At Art’s Pointy End of the Spear
As an artist, by which I mean anyone who creates artistically in any medium, do you ever use your art as a down in the trenches, fight fire with fire type of weapon in the never-ending battle against the forces evil; or is your art reserved only as an expression of beauty and love and hope for Art’s sake with the ancillary hope that it will be so uplifting that the forces of evil will expire from the weight of love’s suffocating abundance?
I ask because, as some of you may know (since I’ve whined about it here, here, and here, among other places), I have had a difficult time arting, so to speak, ever since Trump’s election. I felt both depressed mentally and suppressed artistically.
And I blamed it all on Trump and his supporters.
But after a while, I realized the blame for my problems wasn’t with them, but with me…
And once I realized that, I’m happy to report I got back into the writing groove of things.
Now, an issue I face with my art is that I want to turn everything I write into a weapon against all that I see is wrong.
And this is a thing, apparently.
An important (at least to me) article regarding Art’s response to Adversity was published online yesterday by The New Yorker entitled Making Art in a Time of Rage. In it, it questions the famous Leonard Bernstein remark made not long after President Kennedy’s assassination that essentially said artists should respond to violence by arting more beautifully, more devotedly and more intensely.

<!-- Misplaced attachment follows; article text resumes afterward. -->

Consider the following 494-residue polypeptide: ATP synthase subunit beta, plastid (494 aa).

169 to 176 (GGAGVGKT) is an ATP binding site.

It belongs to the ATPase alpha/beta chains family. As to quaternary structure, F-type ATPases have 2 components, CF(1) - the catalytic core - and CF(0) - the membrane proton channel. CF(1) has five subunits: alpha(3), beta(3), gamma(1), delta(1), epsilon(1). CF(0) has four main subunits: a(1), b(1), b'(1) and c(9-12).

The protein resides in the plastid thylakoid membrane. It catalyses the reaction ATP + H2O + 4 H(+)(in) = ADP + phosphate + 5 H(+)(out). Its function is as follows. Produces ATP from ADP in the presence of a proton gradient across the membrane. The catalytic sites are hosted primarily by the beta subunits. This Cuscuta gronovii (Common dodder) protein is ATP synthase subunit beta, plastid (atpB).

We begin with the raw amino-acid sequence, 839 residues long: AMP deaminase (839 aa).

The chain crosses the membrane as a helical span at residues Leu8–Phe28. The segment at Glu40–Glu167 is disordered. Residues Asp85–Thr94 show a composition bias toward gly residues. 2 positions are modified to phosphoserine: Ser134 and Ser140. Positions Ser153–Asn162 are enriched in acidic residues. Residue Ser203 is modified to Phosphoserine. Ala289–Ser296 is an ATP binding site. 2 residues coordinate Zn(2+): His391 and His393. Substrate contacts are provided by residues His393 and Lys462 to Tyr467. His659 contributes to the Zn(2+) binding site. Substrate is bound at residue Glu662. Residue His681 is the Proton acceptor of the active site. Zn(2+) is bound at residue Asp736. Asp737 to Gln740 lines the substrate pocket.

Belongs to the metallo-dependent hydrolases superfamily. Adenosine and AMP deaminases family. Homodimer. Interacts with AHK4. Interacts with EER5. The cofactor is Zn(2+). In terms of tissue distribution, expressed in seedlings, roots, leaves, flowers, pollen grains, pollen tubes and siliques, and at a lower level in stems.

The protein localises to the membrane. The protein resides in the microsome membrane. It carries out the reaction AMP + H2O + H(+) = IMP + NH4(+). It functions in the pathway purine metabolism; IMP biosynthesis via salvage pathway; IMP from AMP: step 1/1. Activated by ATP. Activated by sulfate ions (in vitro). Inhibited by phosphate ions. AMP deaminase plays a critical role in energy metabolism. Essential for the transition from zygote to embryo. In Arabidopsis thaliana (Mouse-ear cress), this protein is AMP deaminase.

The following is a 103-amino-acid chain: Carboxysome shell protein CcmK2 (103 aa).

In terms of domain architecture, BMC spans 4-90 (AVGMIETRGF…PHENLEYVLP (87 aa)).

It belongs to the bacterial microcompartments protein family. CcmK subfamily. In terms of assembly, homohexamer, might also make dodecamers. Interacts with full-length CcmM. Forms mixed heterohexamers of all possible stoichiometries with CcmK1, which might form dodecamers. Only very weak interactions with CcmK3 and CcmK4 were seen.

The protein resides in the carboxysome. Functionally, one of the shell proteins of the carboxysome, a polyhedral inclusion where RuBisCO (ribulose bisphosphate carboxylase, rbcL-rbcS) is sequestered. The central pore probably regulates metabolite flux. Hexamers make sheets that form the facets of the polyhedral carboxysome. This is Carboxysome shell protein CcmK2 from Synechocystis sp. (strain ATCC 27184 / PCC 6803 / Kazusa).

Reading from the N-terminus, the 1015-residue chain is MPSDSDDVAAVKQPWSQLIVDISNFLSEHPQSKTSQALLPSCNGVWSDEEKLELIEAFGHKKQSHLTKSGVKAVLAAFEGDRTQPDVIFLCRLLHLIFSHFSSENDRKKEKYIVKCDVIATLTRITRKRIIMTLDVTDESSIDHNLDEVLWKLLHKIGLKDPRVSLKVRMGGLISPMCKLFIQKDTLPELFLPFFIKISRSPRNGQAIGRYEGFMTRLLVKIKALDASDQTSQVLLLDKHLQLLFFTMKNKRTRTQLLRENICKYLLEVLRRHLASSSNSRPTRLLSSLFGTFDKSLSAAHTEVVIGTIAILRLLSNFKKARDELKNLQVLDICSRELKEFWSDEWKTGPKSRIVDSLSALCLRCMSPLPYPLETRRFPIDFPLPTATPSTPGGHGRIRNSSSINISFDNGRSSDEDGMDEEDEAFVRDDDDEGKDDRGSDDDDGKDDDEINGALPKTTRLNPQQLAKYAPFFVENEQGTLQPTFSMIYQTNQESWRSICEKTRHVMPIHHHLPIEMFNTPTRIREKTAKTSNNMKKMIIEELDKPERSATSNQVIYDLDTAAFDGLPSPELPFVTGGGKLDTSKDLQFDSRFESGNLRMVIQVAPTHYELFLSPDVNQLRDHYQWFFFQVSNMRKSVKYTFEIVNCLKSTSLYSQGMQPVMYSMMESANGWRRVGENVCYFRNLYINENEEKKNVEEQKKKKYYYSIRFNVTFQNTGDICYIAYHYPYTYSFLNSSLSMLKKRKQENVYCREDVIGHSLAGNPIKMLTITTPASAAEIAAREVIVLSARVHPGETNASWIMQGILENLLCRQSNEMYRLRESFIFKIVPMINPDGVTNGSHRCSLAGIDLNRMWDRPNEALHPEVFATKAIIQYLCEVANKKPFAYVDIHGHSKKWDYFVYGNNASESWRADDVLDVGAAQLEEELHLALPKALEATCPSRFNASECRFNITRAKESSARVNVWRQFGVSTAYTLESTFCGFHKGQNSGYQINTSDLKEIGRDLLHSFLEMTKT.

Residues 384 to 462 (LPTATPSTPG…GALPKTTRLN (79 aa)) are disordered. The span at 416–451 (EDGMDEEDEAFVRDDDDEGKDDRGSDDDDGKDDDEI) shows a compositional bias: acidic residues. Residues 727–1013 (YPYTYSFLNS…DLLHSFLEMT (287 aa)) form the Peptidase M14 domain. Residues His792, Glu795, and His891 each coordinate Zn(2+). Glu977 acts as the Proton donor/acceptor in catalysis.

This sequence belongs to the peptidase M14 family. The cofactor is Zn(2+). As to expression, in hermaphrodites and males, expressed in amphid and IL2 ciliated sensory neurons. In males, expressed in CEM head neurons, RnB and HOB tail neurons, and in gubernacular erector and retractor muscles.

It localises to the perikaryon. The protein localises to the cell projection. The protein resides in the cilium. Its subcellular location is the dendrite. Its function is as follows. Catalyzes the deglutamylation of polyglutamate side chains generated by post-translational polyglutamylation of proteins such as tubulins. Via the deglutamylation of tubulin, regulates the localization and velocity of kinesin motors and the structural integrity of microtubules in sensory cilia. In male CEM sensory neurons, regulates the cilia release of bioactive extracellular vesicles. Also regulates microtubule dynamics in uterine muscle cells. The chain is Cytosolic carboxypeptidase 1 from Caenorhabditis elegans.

Basically, artists should keep doing happily what they’ve always been doing but do it harder.
One response from the article to Bernstein is:
…not only are intensity, beauty, and devotion insufficient to halt violence, they can become its soundtrack. Wilhelm Furtwängler’s renditions of Beethoven during the last years of the Nazi regime attained a fury of expression that few performances have matched. The conductor’s apologists argue that these recordings convey an unspoken resistance to the Nazi regime. But they could have served—indeed, almost certainly did serve—to bolster a sense of national fortitude in the face of an advancing enemy. At heart they were mute, noncommittal, open to appropriation. The same may be said of any form of artistic expression that fails to make its political convictions explicit (emphasis mine).
I’m not here to tell anyone how or what to do in regards to their creativity. Regardless however one does her or his art, I can guarantee that Evil will still and always persist.
Unfortunately, in light of today’s persistent evil, I cannot make the same guarantee that Art will persist…
Therefore, what matters most is that it’s done for as long and as hard and as purposeful as it can be done.
Art on, my friends!